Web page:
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Vaccines and Autism

Vaccines are a routine part of child medical care, but many parents face concerns that these routine vaccinations are unsafe and can even cause certain medical conditions in children, such as autism.  So when did the concern that vaccines cause autism start? What do we know about vaccines and their connection with autism? Read below to learn more.

Vaccines and Autism: Where the Controversy Started

The idea that vaccines cause autism can be traced to a few sources beginning in the 1990’s.. For one, British researchers published a document in 1998 stating that the MMR (measles, mumps and rubella) vaccine could cause autism. Because there was a notable elevation in the number of children being diagnosed with autism at that time, the paper received a great deal of publicity.

Not long after the 1998 study with MMR and many other studies supporting that vaccines do not cause autism, a new concern emerged regarding the ingredients used in some vaccines:  thimerosal. Thimerosal was, at the time, used to thwart the growth of fungi or bacteria in vaccines, and the agent contained fractional levels of mercury, something that was obviously concerning to medical providers and parents alike. While thimerosal was pulled from all child vaccines by 2001 due to the mercury present, no scientific evidence or study every suggested that thimerosal could cause autism.

What do we know about vaccines and autism?

Numerous scientific studies have examined vaccines and their ingredients to determine whether vaccines could cause autism. To date, these research efforts have not been able to identify a link between vaccines and autism.

In 2015, the largest study to date was published by the Journal of the American Medical Association. Researchers extensively analyzed 95,000 health records of children — including 2,000 children already being at risk of autism due to other underlying factors. The study did not find any link between the MMR vaccine and the risk of ASD.

At least 25 other studies have examined a host of other possible links between vaccines and autism. Researchers have looked at several aspects of vaccine safety in children and how those safety concerns could be linked to autism.

Some of those research efforts have been on factors such as:

  • Thimerosal exposure
  • Antibody stimulating proteins
  • Vaccines and antigens
  • Immunization rates and neuropsychological outcomes
  • Immunization rates and metabolic errors

None of these studies were able to point out a link between vaccines and autism or conditions related to autism. The American Academy of Pediatrics compiled an extensive list of studies on vaccine safety and autism, but the list is not exhaustive. Each vaccine — existing and already in use and those in development — are continually being tested for safety and effectiveness.

What do we know about the causes of autism?

While at this time, no single cause of autism has been identified by researches,  medical professionals have identified a significant number of risk factors that can make a child more likely to have the condition. These risk factors all appear to be genetic or environmental in nature.

Autism seems to run in families, which suggests a genetic factor. Certain familial genes and gene changes may heighten the risk that a child develops autism. Though people can have the genes that have been noted as risk factors for autism and never have the disorder. It is also worth noting that genetic changes can happen spontaneously during the initial stages of embryonic formation.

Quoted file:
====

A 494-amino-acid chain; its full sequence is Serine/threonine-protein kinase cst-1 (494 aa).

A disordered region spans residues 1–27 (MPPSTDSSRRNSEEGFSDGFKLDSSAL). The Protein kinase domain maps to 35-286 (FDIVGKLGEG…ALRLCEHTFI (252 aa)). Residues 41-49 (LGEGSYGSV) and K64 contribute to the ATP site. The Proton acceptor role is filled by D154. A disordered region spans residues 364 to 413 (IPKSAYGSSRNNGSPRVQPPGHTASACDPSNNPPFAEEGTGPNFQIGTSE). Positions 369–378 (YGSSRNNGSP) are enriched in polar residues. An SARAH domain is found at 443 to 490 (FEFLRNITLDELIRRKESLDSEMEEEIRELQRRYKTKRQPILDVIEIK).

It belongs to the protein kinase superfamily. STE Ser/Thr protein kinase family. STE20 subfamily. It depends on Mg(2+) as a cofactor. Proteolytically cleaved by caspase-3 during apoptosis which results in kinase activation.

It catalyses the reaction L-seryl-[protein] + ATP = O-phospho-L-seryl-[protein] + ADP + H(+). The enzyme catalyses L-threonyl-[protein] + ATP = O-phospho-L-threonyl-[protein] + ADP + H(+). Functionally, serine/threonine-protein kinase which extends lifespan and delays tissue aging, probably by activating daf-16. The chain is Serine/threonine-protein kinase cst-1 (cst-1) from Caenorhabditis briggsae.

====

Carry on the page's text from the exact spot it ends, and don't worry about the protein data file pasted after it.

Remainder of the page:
A few environmental risk factors for autism include:

  • Either parent being of an advanced age
  • Complications during pregnancy or birth, such as pregnancy with multiples or premature delivery
  • Close-occurring pregnancies less than a year apart

Risks should never be misconstrued as causes for autism. Neither environmental nor genetic risk factors definitively cause autism.

Vaccines and Autism

While there are many who believe that vaccines do cause autism, there is no research based or scientific evidence at this time to suggest a direct link between vaccines and autism.  Parents should be aware that vaccinations are an ever-important and consistently safe way to help ensure the health and well-being of their children.

For an appropriate autism diagnosis, it is important to work with a qualified professional who specializes in autism spectrum disorder and knows the true signs of the condition. If you believe your child has autism or need to know more about the disorder, reach out to Lighthouse Autism Center for information.

5 Tips for Celebrating Halloween with a Child on the Autism Spectrum

1.) The Costume

Let your child pick out a costume that works for them. If they love soft things, try a fuzzy costume onesie, if they love dinosaurs, let them be a T-rex. Whatever it is that gets your child excited, channel that into a costume!

2.) What to Expect

Make sure your child knows what to expect. Talk about the trick or treating and exactly what your child should expect. Consider creating a visual schedule or countdown to the big day!

3.) Practice

Help your child practice for the big day by practicing putting on their costume and going through the routine of the day. Enlist the help of a neighbor or friend and have your child practice trick or treating at their homes.

4.) Trick or Treat Alternatives

If your child does not enjoy trick or treating, or if you are choosing to stay home due to Covid-19 related reasons, consider other alternatives. Take them to other Halloween-related activities in the community or consider a “not-so-scary” night in with their favorite movie and treat.

5.) Have Fun!

Whatever you choose to do and however you do it, remember to be flexible, do what is best for your child and family, and have fun!

 

 

Staff Spotlight: Olivia

Lighthouse Autism Center’s Staff Spotlight highlights the incredible people who work on our team. The Staff Spotlight will feature employees across all different centers in a variety of positions. This is an opportunity for our community to get to know the people who work so hard every day to deliver the best aba therapy to the kids and families we serve.

Meet Olivia

Meet Olivia. Olivia is a Jr. Program Manager at our Elkhart – South center and has been with Lighthouse Autism Center for three years. Olivia recently graduated from Ball State University with her Master’s in ABA and received her BCBA certification in July of 2020. As a BCBA with Lighthouse Autism Center, Olivia oversees a small caseload of children and designs and implements custom therapy programs to help children advance social and communication skills, daily living skills, and more.

Board Certified Behavior Analyst

Tell us about why you applied for a position with Lighthouse.

I originally did an internship at an ABA center in Munice, IN while I was in college. Once I moved back home after I graduated, I knew I wanted to continue working in the ABA field because I fell in love with the science behind ABA practices.